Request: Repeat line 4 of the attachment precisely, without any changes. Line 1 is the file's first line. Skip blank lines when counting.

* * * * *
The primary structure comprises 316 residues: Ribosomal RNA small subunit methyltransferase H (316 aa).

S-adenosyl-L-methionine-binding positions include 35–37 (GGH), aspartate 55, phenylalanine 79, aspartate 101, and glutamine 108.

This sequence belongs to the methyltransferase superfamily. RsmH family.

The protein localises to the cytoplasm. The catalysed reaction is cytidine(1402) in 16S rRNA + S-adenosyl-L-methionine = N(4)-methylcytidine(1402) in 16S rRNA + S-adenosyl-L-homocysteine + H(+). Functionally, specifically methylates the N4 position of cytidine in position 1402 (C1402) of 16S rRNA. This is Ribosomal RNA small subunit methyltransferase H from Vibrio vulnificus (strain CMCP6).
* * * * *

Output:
The protein localises to the cytoplasm. The catalysed reaction is cytidine(1402) in 16S rRNA + S-adenosyl-L-methionine = N(4)-methylcytidine(1402) in 16S rRNA + S-adenosyl-L-homocysteine + H(+). Functionally, specifically methylates the N4 position of cytidine in position 1402 (C1402) of 16S rRNA. This is Ribosomal RNA small subunit methyltransferase H from Vibrio vulnificus (strain CMCP6).